This week has been a battle of an entirely different sort. I am used to battling the system, fighting to get my children the services they need, coping with the demands of autism, living with the uncertainty of neurofibromatosis, sleepless nights and fussy eating; those are just the norm here. But this week brought an entirely new challenge: a very sick child.
For five days and five nights I battled to keep my six-year old’s temperature at bay. I battled to get her to keep down fluids and to stay out of hospital. I would have given anything to see her flap, repeat phrases from the TV or line her toys up. I held her, I willed her to get through it, I begged her to drink. And when she dropped off to sleep I cried.
Everything just stopped.
Time stood still.
I was so thankful that the Easter spring break had just finished and Naomi’s twin brother was able to go back to school. Naomi needed all of me and she needed me day and night.
I carried her twice to the doctors. She just kept getting worse. My poor little baby is now on her third set of antibiotics in three weeks. This time it is a longer course and we seem to have finally brought her temperature down.
The diagnosis is atypical chest infection which has built up immunity to the common antibiotics. Her body is weak.
Meantime as life seemed to carry on in slow motion everything is ‘on hold’. A recent meeting in her school highlighted the fact she doesn’t drink and barely eats in school at all. Now because she has been so poorly all her targets have been adapted and strategies will be put in place on her return to try to help her regain her physical strength. The fight for her health is far from over even when her medication is finally completed.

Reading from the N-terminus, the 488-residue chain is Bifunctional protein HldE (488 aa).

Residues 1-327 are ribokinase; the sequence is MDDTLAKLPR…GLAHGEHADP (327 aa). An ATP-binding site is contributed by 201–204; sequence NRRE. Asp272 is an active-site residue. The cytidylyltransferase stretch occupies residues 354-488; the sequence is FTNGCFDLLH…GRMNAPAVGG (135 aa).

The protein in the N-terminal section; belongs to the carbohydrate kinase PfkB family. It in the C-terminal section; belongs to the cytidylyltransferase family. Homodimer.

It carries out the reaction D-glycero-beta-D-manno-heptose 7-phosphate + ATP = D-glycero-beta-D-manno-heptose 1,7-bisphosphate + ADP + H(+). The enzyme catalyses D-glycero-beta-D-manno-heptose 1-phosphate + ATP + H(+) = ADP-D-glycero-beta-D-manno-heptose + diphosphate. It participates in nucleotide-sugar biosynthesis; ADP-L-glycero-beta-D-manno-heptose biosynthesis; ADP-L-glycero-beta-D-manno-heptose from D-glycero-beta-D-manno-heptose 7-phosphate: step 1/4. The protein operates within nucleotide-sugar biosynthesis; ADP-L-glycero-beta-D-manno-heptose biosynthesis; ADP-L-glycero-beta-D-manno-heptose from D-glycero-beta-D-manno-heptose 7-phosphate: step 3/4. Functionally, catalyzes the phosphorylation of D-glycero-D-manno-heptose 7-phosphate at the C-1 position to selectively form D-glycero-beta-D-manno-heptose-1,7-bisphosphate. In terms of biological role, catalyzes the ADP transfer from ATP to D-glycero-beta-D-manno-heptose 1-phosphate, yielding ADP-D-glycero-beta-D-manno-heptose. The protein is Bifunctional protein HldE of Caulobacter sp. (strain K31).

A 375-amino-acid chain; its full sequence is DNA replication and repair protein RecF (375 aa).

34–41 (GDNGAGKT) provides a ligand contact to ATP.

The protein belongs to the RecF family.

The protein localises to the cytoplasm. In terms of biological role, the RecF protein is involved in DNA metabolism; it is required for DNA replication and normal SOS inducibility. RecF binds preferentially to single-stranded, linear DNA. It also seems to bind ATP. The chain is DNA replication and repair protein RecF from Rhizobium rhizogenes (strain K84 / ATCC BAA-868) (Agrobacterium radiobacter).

This is when it really hits you.
Having a child with such restricted food and drink intake is serious.
So many people see autism as a minor developmental condition. But for many, like my daughter, it can lead to quite serious health conditions. Autism did not give her a chest infection but her limited diet, constant anxiety and lack of nutrition has weakened her immune system and made her susceptible to infection.
And until she is well again life is on hold.
She is only able to drink one drink right now. And now is not the time to even think about meddling with that. Physio is on hold, her education is on hold, home visits are on hold and so are all her brother’s appointments too. Time is standing still.
And when it starts to move again everything will be different. We will be playing catch up for a long time to come.
But at least I can hopefully be mummy again rather than nurse. I can’t wait to see her playing like this again. It is so hard to believe this was only 9 days ago!